Influenza / Flu

The boom hit the U.S. in the fall of 1957, when the opening of school helped fuel an Asian Flu pandemic that eventually claimed 70,000 American lives - and 1.5 million more around the world.

And scientists say it could happen again. A pandemic virus or "novel virus" is one the human population has not been exposed to, said W. Paul Glezen, a professor of microbiology and epidemiologist for the Influenza Research center at Baylor College of Medicine in Houston. Of 15 different avian influenza strains, Glezen said, only three have circulated in human populations.

"There are 12 more viruses that are possible," he said. "If one of those new strains came in, then essentially everybody on the planet has been susceptible."

Experts say gauging when a flu pandemic will hit is like predicting an earthquake along a major fault line. Three occurred in the past century: the Spanish Flu pandemic of 1918, which killed between 30 and 40 million people; the 1957 Asian flu; and the Hong Kong Flu of 1968, which killed 36,000 people worldwide.

"The occurrence is chaotic," Glezen said. "There's no way you can predict when it's going to happen. All you can do is be prepared for this eventuality."

There was a close call in 1997, when an avian flu jumped from poultry to people living in Hong Kong. Eighteen people were sickened and six died before more than 1.3 million chickens, ducks, geese and pigeons were killed to stop the spread of the virus. The virus also must be able to spread from person to person for a pandemic to develop, which did not occur in the Hong Kong case.

The United States has been preparing for an influenza pandemic since the late 1970s. Officials meet every four years with international representatives for updates and to coordinate global surveillance.

Experts say much progress has been made both in pandemic preparedness and the advancement of anti-viral drugs, though our larger, more mobile population could help the virus spread.

In an average flu season there are more than 20,000 influenza deaths, according to Nancy Cox, chief of the influenza branch at the Centers for Disease Control and Prevention. In a pandemic, the United States could expect between two and five times as many.

"The right influenza virus could spread fairly rapidly around the globe and could cause substantial morbidity and mortality," she said.

The key to stopping a pandemic is identifying the strain and creating a vaccine, Cox said. But executing the rapid response requires coordination among various agencies and the federal government similar to what's needed during a natural disaster or other regional event.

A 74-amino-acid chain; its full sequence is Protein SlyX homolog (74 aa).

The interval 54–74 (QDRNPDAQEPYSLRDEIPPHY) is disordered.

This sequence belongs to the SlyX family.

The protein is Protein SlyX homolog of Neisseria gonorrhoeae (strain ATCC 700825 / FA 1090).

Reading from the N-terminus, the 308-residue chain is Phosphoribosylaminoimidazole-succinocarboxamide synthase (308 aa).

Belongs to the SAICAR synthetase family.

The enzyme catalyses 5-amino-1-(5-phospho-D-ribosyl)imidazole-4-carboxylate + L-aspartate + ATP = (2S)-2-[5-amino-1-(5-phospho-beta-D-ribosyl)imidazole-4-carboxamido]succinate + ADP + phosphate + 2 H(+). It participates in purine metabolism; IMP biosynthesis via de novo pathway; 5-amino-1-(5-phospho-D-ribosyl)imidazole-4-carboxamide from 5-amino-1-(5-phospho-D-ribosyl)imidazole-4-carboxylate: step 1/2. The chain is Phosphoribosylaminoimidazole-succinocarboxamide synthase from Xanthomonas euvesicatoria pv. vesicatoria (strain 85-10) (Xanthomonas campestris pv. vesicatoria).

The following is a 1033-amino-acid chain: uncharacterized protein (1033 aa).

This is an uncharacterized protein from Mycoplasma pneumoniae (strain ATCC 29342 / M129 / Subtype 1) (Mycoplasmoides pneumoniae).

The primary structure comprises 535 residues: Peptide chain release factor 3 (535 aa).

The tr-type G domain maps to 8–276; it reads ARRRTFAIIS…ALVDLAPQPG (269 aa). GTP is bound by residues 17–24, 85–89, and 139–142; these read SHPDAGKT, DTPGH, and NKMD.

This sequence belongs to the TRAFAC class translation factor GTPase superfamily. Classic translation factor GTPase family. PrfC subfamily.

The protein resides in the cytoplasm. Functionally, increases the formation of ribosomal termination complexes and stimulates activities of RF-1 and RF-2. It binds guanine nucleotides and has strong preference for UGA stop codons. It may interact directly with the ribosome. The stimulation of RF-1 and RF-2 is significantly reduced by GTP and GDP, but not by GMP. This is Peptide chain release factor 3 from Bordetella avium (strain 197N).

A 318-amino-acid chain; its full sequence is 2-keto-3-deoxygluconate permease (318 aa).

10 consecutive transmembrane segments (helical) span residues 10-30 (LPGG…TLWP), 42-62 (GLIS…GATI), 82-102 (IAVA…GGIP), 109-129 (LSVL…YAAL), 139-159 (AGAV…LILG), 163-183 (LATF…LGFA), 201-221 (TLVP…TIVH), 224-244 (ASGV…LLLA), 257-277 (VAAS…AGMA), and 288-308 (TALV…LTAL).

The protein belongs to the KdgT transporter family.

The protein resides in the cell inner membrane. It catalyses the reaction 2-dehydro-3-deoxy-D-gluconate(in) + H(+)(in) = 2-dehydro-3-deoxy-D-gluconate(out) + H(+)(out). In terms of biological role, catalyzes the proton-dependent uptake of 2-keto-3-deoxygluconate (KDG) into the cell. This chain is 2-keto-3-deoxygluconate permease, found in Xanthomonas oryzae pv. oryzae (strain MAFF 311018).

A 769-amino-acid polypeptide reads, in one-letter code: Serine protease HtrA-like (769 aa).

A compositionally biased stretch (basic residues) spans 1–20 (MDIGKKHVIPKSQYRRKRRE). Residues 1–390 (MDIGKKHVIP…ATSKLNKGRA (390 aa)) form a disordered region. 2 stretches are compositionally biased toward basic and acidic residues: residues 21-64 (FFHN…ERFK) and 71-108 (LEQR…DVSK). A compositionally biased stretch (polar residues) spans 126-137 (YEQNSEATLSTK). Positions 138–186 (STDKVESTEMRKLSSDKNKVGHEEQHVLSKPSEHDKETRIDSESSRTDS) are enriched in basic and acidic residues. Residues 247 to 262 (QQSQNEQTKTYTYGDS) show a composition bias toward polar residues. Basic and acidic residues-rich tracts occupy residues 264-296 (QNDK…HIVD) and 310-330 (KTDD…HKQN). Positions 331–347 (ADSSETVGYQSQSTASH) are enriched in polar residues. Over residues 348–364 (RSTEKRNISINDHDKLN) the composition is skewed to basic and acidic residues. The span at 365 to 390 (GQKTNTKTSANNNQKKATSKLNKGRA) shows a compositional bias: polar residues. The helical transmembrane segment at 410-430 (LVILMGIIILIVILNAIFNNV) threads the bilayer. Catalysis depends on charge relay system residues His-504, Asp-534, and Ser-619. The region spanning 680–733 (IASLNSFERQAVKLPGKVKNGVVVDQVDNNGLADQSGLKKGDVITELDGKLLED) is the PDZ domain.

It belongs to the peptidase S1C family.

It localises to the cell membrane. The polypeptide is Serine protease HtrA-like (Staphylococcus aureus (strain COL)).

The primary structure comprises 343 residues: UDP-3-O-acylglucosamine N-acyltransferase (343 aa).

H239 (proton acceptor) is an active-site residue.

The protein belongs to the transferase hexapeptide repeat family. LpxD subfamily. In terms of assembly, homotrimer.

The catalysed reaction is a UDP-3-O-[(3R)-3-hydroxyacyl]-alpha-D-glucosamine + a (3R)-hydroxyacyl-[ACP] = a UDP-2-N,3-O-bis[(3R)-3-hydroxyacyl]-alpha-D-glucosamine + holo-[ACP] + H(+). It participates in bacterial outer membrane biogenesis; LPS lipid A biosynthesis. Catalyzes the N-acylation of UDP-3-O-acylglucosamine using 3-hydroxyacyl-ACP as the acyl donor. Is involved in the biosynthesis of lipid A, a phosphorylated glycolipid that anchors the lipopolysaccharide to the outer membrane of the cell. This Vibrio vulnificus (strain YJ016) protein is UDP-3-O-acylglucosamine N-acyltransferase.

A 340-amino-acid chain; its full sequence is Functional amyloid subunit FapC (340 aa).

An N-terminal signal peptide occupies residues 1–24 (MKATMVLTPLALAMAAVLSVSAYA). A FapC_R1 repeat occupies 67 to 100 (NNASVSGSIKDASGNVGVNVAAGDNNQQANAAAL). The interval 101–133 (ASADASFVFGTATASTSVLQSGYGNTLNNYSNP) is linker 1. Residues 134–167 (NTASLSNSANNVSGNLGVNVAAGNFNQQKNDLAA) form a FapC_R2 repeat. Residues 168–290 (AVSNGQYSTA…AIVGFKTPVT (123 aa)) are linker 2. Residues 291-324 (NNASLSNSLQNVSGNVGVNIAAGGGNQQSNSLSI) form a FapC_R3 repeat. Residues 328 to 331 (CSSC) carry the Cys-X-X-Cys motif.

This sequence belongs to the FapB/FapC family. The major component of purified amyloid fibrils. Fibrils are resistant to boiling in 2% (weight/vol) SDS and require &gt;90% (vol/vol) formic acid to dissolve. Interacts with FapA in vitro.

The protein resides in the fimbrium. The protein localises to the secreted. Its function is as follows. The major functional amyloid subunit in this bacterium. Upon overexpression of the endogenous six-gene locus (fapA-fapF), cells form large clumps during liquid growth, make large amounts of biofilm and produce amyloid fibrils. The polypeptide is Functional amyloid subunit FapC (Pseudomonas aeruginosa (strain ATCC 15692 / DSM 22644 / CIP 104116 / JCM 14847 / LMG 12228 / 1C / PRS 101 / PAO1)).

"The single most important part of pandemic preparedness is state and local planning," said Martin Myers, head of the National Vaccine Program Office of the U.S. Department of Health and Human Services. "The likelihood is early in a pandemic we won't have sufficient vaccine. It's most important for communities to anticipate what's going to happen so they're able to cope with it."

While vaccinating those over 65 and others who are frail is most important, he said, a main focus should be determining which services are critical and vaccinating high-risk people, such as health care workers, police officers and firefighters. In one city, subway operators may be essential, while in another, those who control the nuclear power plant are a priority.

Raymond Strikas of the National Immunization Program at the CDC said several states and counties received funding in 1997 from a consortium of federal agencies to create pandemic plans, including Connecticut, Missouri, Maine, New Mexico, New York and Mercer Township, N.J.

Plans have been revised and nine more states were funded through 2000, though others are working independently.

Influenza preparedness is linked to the CDC's Healthy People 2010 program, whose goal is vaccine levels of 90 percent for those 65 and older. Currently, the figure is at 67 percent, while those younger than 65 get vaccinated at a rate of 60 percent. Increased use means manufacturers are more likely to produce more of the vaccine.

"If more is being used, we'll be in a better position to make more vaccine more quickly by virtue of the fact that there's better uptake," Strikas said. "The country is much better prepared. There's more vaccine being used now than at any other time."

Cox stressed that people should not panic and that this year's delay in vaccine availability is completely unrelated to a pandemic. But, she added, being prepared is paramount.

"What a lot of people say is that a pandemic is very likely," she said. "We know that we've had three during the past century, and there's little reason to think that we won't have another pandemic. But we absolutely cannot predict when it will occur."

Excerpt from FOX News


Here are some great links related to Influenza:

Glaxo Wellcome, USA
http://www.relenza.com/

Tamiflu (oseltamivir phosphate)
http://www.tamiflu.com/

InteliHealth - Home to Johns Hopkins Health Information: Colds and Flu
http://www.intelihealth.com/IH/ihtIH?t=8166&c=206313&p=~br,IHW|~st,408|~r,WSIHW000|~b,*|&d=dmtContent

The flu & Ryes Syndrome
http://www.intelihealth.com/IH/ihtIH?t=8166&r=EMIHC000

CDC Influenza Home Page
http://www.cdc.gov/flu/

Flu Front Page 2:22 AM ET Wednesday, November 03, 1999
http://www.msnbc.msn.com/id/3034556/

The American Experience | Influenza 1918
http://www.pbs.org/wgbh/amex/influenza/

Latest Article: Influenza / Flu

The boom hit the U.S. in the fall of 1957, when the opening of school helped fuel an Asian Flu pandemic that eventually claimed 70,000 American lives - and 1.5 million more around the world. And scientists say it could happen again. A pandemic virus or "novel virus" is one the human population has not...

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